The Village of Lansingburgh long accorded value to shade trees for lining streets and for filling parks, partly the reason for Lansingburgh’s nickname “The Garden.”
A GOOD LAW.—In Buffalo a man is fined twenty five dollars, if he erects a building without setting shade trees in front of it.
Lansingburgh Democrat. May 2, 1848: 2 col 4.
☞ OPINIONS ABROAD.—The Troy Budget speaks in the highest terms of the good appearance and flourishing condition of Lansingburgh. We fully condone its statements. The regularity of our streets, ornamented with fine shade trees, most of them now in full bloom, and the general air of business they exhibit, cannot fail to impress the mind of the beholder with the surpassing beauty of our village. We are glad to see that some of our back streets have undergone thorough repairs the present Spring, under the inspection of John M. Caswell, whose energy in enforcing the village laws in relation to cleaning out the gutters and alleys by the respective owners, has been spoken of with great satisfaction.
Lansingburgh Democrat. May 25, 1848: 2 col 2.
☞ What would more beautify the road between this place and Troy, than to line both sides of it with shade tree? The expense would not be very muh, while it would render it one of the most delightful thoroughfares in the world. With this improvement, our Plank Road would be rendered still more attractive, while the value of property lying adjacent to it would become enhanced. A row of Elms upon the river side, would tend very much to preserve the bank, which is being worn away by every drenching rain. We doubt not the company would find it to their advantage to set out the trees. At the proper season of the year for transplanting, they can be procured for 2s. apiece, and by the quantity, probably at a less price. In Prussia they have a special statute, requiring the parent, upon the birth of each child into his family, to plant a tree by the road-side; the consequence is that for miles in that country the roads are covered with beautiful arches of everygreen, shading the traveller from the sun’s rays in summer, and protecting him from the beating storms of winter. If any person is desirous of seeing a highway thus decorated, let him take his stand in the middle of Congress street, at this vernal season of the year, and gaze upon the intertwining branches, that cover it for nearly a mile. If the Plank Road company cannot afford the expense, it can be paid by a subscription among our citizens. We have referred to this matter now, believing that the public will more readily perceive its advantages at this time, than when the trees are divested of their verdure.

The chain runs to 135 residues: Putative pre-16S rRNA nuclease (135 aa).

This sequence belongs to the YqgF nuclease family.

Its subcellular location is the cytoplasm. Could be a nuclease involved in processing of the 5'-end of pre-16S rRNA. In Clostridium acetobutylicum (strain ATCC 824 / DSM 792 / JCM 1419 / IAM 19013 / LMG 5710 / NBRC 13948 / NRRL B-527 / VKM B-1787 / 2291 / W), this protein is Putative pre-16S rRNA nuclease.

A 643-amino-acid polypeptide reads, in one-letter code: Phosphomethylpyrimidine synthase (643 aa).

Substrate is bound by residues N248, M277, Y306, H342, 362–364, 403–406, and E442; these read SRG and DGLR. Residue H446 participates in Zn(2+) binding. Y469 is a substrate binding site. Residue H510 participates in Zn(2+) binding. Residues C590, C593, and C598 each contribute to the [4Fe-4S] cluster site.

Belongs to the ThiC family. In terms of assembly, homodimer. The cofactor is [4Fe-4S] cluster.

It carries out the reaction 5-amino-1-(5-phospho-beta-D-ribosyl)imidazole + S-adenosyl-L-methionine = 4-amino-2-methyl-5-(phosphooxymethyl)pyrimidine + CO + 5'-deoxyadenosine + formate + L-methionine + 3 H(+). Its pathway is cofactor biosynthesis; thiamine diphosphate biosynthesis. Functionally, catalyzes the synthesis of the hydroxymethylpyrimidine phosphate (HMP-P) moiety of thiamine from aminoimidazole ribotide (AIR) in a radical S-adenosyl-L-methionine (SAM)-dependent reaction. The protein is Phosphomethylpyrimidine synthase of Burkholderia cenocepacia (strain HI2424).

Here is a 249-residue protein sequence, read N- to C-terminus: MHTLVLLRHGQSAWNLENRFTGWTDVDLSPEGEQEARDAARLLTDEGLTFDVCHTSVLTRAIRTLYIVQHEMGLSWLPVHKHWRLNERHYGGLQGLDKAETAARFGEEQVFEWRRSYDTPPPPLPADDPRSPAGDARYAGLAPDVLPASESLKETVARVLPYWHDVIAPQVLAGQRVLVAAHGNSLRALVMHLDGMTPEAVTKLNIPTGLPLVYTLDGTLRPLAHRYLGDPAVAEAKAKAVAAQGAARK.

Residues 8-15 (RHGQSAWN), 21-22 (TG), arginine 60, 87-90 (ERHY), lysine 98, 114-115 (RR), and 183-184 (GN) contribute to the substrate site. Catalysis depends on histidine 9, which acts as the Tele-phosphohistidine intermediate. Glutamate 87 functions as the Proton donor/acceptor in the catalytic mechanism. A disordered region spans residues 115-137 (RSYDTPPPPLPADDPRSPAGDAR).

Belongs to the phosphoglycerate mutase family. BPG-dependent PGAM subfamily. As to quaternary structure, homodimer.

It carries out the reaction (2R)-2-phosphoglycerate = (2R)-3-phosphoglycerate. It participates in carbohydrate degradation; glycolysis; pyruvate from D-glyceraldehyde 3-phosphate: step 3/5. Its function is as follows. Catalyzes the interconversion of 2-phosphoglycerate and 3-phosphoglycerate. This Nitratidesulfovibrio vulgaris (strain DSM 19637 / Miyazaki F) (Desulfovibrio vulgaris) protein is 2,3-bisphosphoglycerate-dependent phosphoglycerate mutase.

Lansingburgh Democrat. August 31, 1848: 2 col 3.
The boys are tapping our beautiful shade trees in all parts of the Village and the Police take no notice of them. A stop should be put to this at once, otherwise we will have no shade trees remaining. It requires a respectable lifetime to grow a shade tree, and yet the boys are allowed to destroy them. When they are gone Lansingburgh loses all its beauty. Those noble teees arond the Methodist church are bored like an old sieve, and the sap lies in pools about the roots. In other villages, a heavy fine is imposed for posting bills on trees, which is no injury compared with tapping them.